Glen Newey backs North Korea
Are you washing your hands as much as you should? Sure? We’ll come back to that. Meanwhile, as the viewing public is discovering, sufficient unto the day is the World Cup coverage thereof. Wads of cash are already being blown on wagering the outcome – north of £1 billion by British punters alone. The England team’s script is written already, and all that awaits is its pitiful enactment. 'We' grind out a series of low-score stalemates, as in last Saturday’s deadlock with the US, and scrape through to the quarter-finals or more rarely the semis, only to crap out on penalties after another bore draw, this time against a former fascist dictatorship. Vide Italy 1990, France 1998, Germany 2006 etc.
I’m backing North Korea this time, as the lone standard-bearers for utopian socialism left in the tournament. If it’s a big dark red horse you’re after, look no further. In the qualifiers, we humbled the might of Mongolia, 9-2 on aggregate. Sure, it’s looking tough for us, as we’re variously quoted at 1000-1, 1500-1 and 2000-1 to lift the trophy, even after Tuesday’s heroics against favourites Brazil – doubtless a result of the hyper-capitalistic odds-calculation game. Are any of these prices good? Who knows? Certainly a win for Pyongyang looks about as likely as the North and South Korean teams merging to form a gay cabaret troupe touring redneck bars in the Bible Belt. But that’s not the point.
The obvious thing about odds is that they aren’t probabilities. They reflect the behaviour of those who back up their smart or fat-headed hunches with hard corn. So those who sentimentally back England shorten the odds for future mug punters bent on the same acker-nuking bet. It was in keeping that my father, one of the most risk-averse people I’ve met, spent his working life as a bookie. The Yiddish term vigorish (cf. Russian выигрыш, 'profit') names the bookie’s percentage margin over and above a fair book. Your duff punt is my dad’s vigorish is the downpayment on his BMW. That’s why it’s better to bet, or better still, do arbitrage, on Betfair or similar brokerage sites.
You don’t need to be a gambler to play for high stakes. The Secret Garden kindergarten in Fife is the country’s first and only fully nomadic outdoor nursery, set in a hilltop wood. The kids get to romp about in paludal mud and freezing fog, roving with bracken spears through the bosky haunts of their distant forebears. In his character-building time there, Attila Newey has dissected pheasants, chanted round campfires, and urinated on a ladybird.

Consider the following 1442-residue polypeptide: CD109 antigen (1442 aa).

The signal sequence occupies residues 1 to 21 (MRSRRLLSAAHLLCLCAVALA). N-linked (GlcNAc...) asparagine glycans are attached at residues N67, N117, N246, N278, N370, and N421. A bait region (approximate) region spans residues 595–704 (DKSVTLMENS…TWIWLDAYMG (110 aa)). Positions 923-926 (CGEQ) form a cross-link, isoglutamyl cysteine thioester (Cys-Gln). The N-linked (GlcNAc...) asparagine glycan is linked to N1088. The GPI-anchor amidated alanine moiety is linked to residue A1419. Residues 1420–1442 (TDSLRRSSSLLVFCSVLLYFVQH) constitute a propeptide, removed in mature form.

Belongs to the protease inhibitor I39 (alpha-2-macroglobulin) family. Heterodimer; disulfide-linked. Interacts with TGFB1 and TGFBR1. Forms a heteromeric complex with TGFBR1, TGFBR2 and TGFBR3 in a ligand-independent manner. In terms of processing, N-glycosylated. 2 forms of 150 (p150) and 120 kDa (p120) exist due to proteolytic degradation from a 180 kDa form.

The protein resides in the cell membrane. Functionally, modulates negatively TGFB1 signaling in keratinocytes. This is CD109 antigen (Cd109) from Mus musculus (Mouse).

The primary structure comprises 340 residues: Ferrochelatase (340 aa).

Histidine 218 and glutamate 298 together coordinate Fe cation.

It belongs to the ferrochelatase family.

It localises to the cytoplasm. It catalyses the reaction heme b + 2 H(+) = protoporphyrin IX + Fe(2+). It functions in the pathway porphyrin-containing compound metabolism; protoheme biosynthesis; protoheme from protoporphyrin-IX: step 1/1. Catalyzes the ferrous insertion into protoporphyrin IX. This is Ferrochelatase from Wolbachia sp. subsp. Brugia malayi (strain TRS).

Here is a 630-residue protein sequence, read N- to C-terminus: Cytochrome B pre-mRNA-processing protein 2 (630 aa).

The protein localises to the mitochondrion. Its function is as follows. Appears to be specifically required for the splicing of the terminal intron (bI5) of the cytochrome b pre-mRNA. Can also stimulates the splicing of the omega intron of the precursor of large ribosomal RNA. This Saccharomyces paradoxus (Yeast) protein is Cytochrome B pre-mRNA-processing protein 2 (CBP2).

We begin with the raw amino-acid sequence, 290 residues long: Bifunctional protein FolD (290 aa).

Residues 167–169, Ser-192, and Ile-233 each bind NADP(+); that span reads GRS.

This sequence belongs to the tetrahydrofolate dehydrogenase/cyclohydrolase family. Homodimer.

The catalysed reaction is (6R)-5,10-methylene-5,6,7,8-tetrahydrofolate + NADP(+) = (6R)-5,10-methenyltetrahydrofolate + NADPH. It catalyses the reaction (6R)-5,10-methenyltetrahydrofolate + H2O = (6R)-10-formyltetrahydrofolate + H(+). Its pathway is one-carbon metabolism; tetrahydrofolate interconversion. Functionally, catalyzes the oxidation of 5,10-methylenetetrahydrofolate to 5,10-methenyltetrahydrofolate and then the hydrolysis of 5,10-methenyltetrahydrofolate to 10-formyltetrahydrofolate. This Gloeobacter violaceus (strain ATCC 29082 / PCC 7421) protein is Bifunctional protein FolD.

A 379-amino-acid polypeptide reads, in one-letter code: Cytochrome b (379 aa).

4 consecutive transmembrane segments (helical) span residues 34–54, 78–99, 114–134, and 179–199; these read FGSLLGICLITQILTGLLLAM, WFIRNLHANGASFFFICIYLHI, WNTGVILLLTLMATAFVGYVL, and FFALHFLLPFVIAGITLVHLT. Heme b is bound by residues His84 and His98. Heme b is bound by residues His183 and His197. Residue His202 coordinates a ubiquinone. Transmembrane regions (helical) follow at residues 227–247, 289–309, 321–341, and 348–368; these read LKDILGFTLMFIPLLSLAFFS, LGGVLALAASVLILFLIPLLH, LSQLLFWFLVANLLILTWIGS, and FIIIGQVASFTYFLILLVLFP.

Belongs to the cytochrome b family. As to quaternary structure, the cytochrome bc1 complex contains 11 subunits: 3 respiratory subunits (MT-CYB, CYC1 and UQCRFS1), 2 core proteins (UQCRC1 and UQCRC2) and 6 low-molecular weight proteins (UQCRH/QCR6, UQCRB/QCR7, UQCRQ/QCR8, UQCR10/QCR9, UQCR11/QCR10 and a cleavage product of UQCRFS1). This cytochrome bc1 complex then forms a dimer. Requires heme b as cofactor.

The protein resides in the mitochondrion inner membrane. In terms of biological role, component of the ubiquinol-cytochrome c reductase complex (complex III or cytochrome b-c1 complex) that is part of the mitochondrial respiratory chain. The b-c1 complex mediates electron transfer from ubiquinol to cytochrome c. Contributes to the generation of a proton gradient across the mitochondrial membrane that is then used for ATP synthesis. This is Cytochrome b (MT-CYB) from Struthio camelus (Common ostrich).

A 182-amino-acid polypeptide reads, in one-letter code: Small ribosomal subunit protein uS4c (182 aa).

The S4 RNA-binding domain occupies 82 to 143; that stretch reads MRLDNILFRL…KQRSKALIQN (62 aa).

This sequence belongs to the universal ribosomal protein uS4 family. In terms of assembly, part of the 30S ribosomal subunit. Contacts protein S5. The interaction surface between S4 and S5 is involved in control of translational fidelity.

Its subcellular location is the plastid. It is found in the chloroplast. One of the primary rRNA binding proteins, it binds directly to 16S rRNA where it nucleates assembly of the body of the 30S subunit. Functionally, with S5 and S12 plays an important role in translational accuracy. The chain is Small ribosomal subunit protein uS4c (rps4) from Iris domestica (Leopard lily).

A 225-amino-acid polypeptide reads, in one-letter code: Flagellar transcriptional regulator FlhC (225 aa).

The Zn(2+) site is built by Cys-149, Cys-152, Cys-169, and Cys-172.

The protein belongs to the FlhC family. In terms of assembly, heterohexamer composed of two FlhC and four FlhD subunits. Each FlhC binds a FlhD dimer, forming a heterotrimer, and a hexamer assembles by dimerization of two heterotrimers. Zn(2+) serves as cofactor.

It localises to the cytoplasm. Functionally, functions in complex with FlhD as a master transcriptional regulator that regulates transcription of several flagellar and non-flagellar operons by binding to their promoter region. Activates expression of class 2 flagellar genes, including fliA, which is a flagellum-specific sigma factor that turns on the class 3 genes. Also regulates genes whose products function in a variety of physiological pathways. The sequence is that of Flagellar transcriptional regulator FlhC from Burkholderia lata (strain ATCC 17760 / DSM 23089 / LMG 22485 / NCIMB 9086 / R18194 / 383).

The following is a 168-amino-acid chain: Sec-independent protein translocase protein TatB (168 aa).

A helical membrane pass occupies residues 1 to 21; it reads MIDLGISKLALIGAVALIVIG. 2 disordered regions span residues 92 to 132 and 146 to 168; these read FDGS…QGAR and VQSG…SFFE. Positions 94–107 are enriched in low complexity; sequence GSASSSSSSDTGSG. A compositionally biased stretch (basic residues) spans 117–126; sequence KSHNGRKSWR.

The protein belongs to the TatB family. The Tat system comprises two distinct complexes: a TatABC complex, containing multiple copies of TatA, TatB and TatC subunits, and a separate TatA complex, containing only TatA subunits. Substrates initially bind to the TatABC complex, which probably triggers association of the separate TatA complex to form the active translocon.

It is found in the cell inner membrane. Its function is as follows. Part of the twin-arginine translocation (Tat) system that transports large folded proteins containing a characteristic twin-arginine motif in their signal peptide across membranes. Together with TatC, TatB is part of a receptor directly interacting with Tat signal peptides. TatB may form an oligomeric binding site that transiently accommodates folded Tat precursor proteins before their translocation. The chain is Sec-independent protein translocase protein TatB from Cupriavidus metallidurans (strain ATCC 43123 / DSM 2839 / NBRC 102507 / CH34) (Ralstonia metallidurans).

Now the Scottish Executive’s killjoy Care Commission is set to follow Attila’s lead, with the nursery playing the ladybird. In a move straight out of the hack’s health & safety madness meta-narrative, it has ruled that the children have to wash with soap and water rather than anti-bacterial wipes. This means that the nursery staff will have to lug bowsers of water up the hill every day so that their charges can ablute before tucking into lunch or snacks. The Executive argues that the wipes’ anti-bacterial effect can be destroyed if they come into contact with organic matter.
Public heuristics for assessing risk, like gamblers’ systems, are notoriously ramshackle. Microbiologists advising the UK government argue that soap-and-water prophylaxis only works if hands are fully immersed. This is some way from the catlick provided by the Commission in its recent hands-on demo to the nursery of 'best practice'. As with playing the futures markets and damnation in the afterlife, the real level of risk is unknown. It is well known that you’re less likely to be killed by bovine TB than, say, to be sexually assaulted by your fridge – beware that Smeg. But the commissioners have set their face against the wipes, despite the advice of such eminences as Hugh Pennington.
Still, soapy water it is, at the bureaucracy’s instance – never mind the lack of hard evidence that lustration will do right by the kids, any more than it did by their celebrated compatriots Lady Macbeth and Pontius Pilate (of the tartan toga). Pointless washing. There’s a triple-barrelled name for this, that starts with an O, a C and a D. Now wash your hands…